Welcome to Literary R&R's stop on Lynne McTaggart's The Bond virtual book tour. The tour is being hosted by Pump Up Your Book. Below, for this tour, we have a review of The Bond by the newest member of the Literary R&R review team, Kathy. I hope you enjoy! =)
ISBN #: 978-1439157947
Page Count: 304
(Taken from back cover)
For centuries, Western science and many Western cultures have taught us to think of ourselves as individuals. But today, a revolutionary new understanding is emerging from the laboratories of the most cutting-edge physicists, biologists, and psychologists:
What matters is not the isolated entity, but the space between things, the relationship of things. The Bond.
By international bestselling author Lynne McTaggart, The Bond is the culmination of her groundbreaking work. It offers a completely new, scientific story of life and the human experience, one that challenges the very way we conceive of ourselves and our world. The Bond shows that the essential impulse of all life is a will to connect rather than a drive to compete.
In fact, we are inescapably connected, hardwired to each other at our moet elemental level – from cells to whole societies. The desire to help others is so necessary that we experience it as one of our chief pleasures, as essential as eating and having sex, and we succeed and prosper only when we see ourselves as part of a greater whole. Every conflict that occurs – whether between husband and wife, social or racial groups, or nations – is resolved only when we can fully see and embrace the space – the bond – between us.
McTaggart offers detailed recommendations to help foster more holistic thinking, more cooperative relationships, and more unified social groups. Blending interviews and human stories into an absorbing narrative, she shows how:
- A simple daily practice conditions the brain to enable you to become more empathetic toward others
- A new way of speaking and listening can overcome polarization, helping the staunchest of enemies to become closer friends
- People who fire together wire together: Whenever a group works together for a common goal, the brains of all parties begin to get on the same wavelength, strengthening the bond within the group
- Fairness is more powerful than unfairness: A small group of individuals committed to strong reciprocity can “invade” a population of self-interested individuals and create a fairer society.
The Bond offers a breathtaking, visionary plan for a new way to live, in harmony with our true nature and with each other, and a new way to heal our relationships, our neighborhoods, and our world.
In The Bond, a non-fiction work that is largely comprised of descriptions of scientific and social experiments and studies, Lynne McTaggart proposes that humans are not, by nature, competitive, although our society has most certainly become that way. Backing up her premise with science, McTaggart describes the true nature of human beings as wanting to belong, to agree with one another, to give, and to take turns. She describes The Bond as the space between things that connects us, that make us less individuals and more a part of a larger collective being. Again, this is contrary to the (particularly Western) belief that champions the individual.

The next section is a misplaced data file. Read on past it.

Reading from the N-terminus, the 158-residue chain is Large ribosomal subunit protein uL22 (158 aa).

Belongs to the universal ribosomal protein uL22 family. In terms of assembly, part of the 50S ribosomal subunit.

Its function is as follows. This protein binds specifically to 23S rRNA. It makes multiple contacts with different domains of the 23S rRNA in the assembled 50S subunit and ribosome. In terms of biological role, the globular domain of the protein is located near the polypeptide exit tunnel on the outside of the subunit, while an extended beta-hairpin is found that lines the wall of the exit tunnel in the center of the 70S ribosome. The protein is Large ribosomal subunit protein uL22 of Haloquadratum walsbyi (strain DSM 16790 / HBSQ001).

In the beginning of the book, McTaggart attempts to explain The Bond (it is always shown in italics whenever it is mentioned throughout the book) by using the principles of quantum biology. Not a science person? I’m not either, and at first, I was put off by this. But, most of the studies McTaggart describes in the rest of the book examine human nature and how people (and sometimes, animals) react in various social situations. One example is the Prisoner’s Dilemma, a famous “game” or experiment wherein a group of men is randomly assigned to be either prisoners or prison guards. The study found that the prisoners actually bonded under harsh conditions and became stronger as a group. The study is meant to demonstrate the power of connecting with other human beings.
Also in The Bond McTaggart suggests that environment impacts health and wellbeing – not genetics. That genes can be turned on and off depending on external factors (again, that Bond). And although I am automatically skeptical whenever I hear claims like this, she offers some compelling evidence.
Finally, as a way to unlock our true human nature, McTaggart suggests a “Pay it Forward” mentality that can spread throughout society.
I would not recommend this book for everyone. It’s a challenging read, although every page will make you think. It’s chock-full of interesting insights about human behavior, and did make me question some of my behaviors and how I look at people. Overall, the book stresses the innate human need to belong to groups. I think we’ve really lost that. So, if you want a different perspective on how to live your life, and you’re open to learning about some of the research going on, definitely check it out.